Local Government (Scotland)

Part of the debate – in the House of Commons at 9:23 pm on 17th January 1983.

Alert me about debates like this

Photo of Mr Willie Hamilton Mr Willie Hamilton , Central Fife 9:23 pm, 17th January 1983

This afternoon we all had the opportunity of listening to an all-party delegation from CoSLA. The startling, although not surprising, thing was its generally unanimous contempt for the way in which the Government have handled local government finance over the past two or three years.

I do not pretend to understand the complexities of these matters, but the crux of the argument can be put simply. The Government, being the principal provider of money for local authorities, have an undoubted right to determine the size of that element at any one time, and whether it be higher or lower depends entirely on the Government's assessment of the national economic situation. Therefore, the Government are right to assert that position. Successive Governments over the past few years have asserted that right to ensure that local authorities conformed with their view. However, the Government are now determined to compel local authorities to spend no more than what they think local authorities should be spending and at the same time to slash their part of that expenditure.

The Government work out what they will pay local authorities by the complicated formulae to which I have referred. The Government determine what is fair and reasonable expenditure. I served on the Committee which dealt with that aspect of our legislation. Initially, the Government were content to issue guidelines to local authorities. The very word "guideline" implies a degree of flexibility and discretion for local authorities. That nomenclature has taken on a rather more sinister meaning now. It seems that the guidelines are much harsher and more punitive, not to say vindictive, than they have been in the last year or two.

By any definition we are talking about substantial sums. My right hon. Friend the Member for Glasgow, Craigton (Mr. Millan) has referred to education. Education is one of the most crucial and expensive services which is primarily provided by local authorities acting as virtual agents of Government. My right hon. Friend referred to the cuts in that vital service of £98 million this year. That is a substantial sum indeed. It is the inalienable right of every citizen to have an education from birth to death of sufficiently high quality to draw out of him or her whatever intellectual capacities he or she possesses. Education should be the last to suffer public expenditure cuts, yet the Government are proposing a cut of nearly £100 million. My right hon. Friend said that a cut of £55 million could result in 6,000 fewer teachers in the Scottish education system. The Secretary of State was careful not to deny that that was a real possibility and a dangerous threat to Scotland's educational fabric.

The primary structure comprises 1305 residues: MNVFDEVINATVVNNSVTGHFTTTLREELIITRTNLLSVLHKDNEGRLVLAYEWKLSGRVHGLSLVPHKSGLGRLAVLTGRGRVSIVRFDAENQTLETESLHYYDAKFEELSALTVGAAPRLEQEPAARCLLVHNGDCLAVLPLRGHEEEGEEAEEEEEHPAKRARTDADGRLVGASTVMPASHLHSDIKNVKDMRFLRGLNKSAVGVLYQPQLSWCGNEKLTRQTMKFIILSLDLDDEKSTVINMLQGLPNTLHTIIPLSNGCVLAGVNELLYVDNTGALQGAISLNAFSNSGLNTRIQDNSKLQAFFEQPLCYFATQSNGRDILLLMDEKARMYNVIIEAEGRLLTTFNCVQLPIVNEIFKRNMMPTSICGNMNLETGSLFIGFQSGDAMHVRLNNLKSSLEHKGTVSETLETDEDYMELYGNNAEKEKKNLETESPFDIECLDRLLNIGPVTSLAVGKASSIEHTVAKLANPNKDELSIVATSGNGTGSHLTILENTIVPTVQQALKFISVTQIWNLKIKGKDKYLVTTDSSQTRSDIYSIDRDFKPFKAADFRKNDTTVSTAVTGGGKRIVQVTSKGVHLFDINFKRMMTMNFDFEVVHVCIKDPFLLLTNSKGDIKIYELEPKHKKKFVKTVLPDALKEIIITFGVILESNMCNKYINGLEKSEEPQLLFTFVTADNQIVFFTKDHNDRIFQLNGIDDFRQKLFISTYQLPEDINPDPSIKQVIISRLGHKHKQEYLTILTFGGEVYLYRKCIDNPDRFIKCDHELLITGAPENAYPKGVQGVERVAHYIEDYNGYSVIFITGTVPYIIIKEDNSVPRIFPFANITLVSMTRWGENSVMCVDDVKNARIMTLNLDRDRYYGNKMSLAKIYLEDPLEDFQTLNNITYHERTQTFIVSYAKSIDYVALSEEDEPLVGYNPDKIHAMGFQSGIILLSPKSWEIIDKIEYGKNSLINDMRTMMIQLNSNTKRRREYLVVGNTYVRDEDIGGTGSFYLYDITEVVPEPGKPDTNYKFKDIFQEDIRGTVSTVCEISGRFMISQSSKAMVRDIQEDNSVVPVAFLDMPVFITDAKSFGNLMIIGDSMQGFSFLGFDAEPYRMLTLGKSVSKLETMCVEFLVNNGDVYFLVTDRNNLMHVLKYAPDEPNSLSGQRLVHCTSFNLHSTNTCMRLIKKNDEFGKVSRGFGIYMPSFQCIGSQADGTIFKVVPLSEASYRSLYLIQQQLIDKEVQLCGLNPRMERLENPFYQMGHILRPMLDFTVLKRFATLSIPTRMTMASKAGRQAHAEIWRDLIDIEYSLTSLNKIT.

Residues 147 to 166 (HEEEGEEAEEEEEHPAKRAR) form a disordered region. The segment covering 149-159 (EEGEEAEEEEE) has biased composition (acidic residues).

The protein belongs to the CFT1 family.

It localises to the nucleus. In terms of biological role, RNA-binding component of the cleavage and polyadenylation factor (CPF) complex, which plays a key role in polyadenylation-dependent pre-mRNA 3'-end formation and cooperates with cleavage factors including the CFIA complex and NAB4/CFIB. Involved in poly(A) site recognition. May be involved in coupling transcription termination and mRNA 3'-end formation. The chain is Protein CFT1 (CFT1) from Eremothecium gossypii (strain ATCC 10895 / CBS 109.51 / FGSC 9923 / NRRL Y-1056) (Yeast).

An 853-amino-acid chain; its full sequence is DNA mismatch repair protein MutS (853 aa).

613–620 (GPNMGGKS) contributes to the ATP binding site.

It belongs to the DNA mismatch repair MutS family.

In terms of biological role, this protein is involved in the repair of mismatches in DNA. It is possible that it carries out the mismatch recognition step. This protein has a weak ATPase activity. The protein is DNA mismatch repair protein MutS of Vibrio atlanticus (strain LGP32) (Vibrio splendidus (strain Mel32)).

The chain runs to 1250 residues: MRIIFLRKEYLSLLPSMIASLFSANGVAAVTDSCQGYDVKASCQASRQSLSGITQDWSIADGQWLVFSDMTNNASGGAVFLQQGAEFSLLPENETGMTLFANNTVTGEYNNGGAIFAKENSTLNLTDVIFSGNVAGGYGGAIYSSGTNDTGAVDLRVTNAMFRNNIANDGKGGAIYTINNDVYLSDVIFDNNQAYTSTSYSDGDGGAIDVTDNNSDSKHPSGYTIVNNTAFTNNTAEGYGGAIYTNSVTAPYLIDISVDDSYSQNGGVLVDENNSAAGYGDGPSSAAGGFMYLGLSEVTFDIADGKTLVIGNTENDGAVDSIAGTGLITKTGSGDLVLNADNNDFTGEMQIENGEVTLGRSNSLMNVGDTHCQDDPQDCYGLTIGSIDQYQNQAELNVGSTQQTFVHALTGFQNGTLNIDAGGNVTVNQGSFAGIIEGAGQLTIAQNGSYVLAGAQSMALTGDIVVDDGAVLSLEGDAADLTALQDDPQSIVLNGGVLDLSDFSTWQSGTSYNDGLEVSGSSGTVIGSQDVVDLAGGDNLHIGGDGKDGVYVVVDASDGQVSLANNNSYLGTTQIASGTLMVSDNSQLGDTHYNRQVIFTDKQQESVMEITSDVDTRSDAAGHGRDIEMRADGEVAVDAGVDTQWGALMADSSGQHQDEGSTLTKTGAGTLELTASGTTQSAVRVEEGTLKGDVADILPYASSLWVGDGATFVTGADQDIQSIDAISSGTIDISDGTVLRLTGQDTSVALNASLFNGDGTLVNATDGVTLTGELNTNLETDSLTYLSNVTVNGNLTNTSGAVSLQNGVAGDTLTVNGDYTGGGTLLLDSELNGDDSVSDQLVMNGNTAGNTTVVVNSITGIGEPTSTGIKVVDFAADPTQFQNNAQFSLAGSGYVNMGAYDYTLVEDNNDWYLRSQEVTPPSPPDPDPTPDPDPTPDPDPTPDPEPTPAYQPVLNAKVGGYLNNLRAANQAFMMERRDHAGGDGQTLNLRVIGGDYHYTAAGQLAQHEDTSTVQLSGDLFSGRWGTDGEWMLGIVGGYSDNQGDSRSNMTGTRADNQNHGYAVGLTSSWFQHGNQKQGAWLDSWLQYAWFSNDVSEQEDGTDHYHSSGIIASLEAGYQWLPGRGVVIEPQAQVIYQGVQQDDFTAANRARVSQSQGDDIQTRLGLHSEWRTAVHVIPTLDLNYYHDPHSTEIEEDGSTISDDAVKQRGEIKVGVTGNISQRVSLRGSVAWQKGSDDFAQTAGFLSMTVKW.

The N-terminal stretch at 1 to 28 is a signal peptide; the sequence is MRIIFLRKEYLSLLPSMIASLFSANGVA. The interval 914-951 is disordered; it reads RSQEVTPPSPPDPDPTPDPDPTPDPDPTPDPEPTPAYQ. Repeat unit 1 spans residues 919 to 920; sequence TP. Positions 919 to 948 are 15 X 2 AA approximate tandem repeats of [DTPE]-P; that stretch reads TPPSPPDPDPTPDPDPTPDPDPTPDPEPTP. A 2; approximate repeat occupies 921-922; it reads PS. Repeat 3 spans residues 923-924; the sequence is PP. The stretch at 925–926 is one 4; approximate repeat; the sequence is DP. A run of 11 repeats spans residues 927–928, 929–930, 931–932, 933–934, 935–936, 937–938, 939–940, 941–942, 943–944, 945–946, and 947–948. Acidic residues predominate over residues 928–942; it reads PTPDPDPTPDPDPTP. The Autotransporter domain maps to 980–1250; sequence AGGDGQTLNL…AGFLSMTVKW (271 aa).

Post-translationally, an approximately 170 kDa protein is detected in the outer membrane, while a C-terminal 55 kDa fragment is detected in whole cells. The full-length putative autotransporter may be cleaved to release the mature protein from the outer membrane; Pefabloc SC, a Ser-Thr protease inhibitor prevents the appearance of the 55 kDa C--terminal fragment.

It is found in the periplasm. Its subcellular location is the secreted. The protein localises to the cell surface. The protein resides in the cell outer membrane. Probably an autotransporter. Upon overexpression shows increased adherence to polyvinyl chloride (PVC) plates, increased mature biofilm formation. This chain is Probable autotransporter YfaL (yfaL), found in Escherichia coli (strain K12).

My hon. Friend the Member for Glasgow, Cathcart (Mr. Maxton) mentioned the cuts of about 33 per cent. which are being visualised for recreation and leisure. We were told this afternoon by people who impressed us all by their great knowledge, sincerity and responsibility for education that a cut of 33 per cent. in leisure and recreation services is the equivalent of closing down every swimming pool and sports centre the length and breadth of Scotland. That is the measure of the cut that is being imposed on local authorities in Scotland. That is coming at a time when the quality of life is being threatened by unemployment and when the unemployed should have increased access to such facilities. At the very time when they are most needed, the Government are cutting down.

The same applies to concessionary fares. One of the great problems for our old people is mobility—being able to meet their friends, relatives and neighbours. They depend more than most on concessionary fares on our buses, particularly in the rural areas but also in the cities. Those concessionary fares are to be cut by more than 40 per cent. which will mean a real reduction in the standard of living of the poorest in our society. Therefore, the quality of life of the poorest in our community, whether they be the old or the unemployed young, is being hit hardest by the Government. The same will apply when we debate housing later today. Those who can ill bear the sacrifices are having them imposed upon them to an increasing degree.

It is a mean order. It means the undoubted diminution of quality of life for our citizens, who are primarily represented by the Opposition. Labour local authorities are making it clear that they have no intention of accepting the Government's directives, come what may. They will preserve the quality of life and the services that they were elected to operate, and they will receive support for that in the coming local and general elections.